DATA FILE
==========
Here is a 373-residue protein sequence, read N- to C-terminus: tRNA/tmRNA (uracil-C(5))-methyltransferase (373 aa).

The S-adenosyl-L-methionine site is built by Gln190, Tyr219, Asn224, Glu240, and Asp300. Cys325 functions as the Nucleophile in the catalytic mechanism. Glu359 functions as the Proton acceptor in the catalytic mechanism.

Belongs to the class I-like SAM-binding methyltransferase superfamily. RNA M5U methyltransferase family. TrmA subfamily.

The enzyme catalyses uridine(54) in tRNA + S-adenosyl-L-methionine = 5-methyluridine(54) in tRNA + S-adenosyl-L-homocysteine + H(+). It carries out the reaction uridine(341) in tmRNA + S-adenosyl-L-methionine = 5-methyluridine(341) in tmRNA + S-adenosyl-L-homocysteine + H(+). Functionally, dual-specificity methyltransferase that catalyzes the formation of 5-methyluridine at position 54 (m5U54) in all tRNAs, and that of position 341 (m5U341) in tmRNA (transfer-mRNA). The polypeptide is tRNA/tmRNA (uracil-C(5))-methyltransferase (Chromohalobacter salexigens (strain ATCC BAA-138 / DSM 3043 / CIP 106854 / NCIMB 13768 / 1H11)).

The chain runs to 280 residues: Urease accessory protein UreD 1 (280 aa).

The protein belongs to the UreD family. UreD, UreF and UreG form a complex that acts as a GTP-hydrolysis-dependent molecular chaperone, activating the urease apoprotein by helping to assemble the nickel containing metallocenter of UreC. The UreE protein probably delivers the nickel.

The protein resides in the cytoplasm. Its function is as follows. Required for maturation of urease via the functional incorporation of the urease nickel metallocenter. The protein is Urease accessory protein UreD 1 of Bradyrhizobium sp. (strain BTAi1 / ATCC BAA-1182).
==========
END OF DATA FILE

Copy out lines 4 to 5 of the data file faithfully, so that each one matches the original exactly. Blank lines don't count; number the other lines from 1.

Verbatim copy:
The enzyme catalyses uridine(54) in tRNA + S-adenosyl-L-methionine = 5-methyluridine(54) in tRNA + S-adenosyl-L-homocysteine + H(+). It carries out the reaction uridine(341) in tmRNA + S-adenosyl-L-methionine = 5-methyluridine(341) in tmRNA + S-adenosyl-L-homocysteine + H(+). Functionally, dual-specificity methyltransferase that catalyzes the formation of 5-methyluridine at position 54 (m5U54) in all tRNAs, and that of position 341 (m5U341) in tmRNA (transfer-mRNA). The polypeptide is tRNA/tmRNA (uracil-C(5))-methyltransferase (Chromohalobacter salexigens (strain ATCC BAA-138 / DSM 3043 / CIP 106854 / NCIMB 13768 / 1H11)).

The chain runs to 280 residues: Urease accessory protein UreD 1 (280 aa).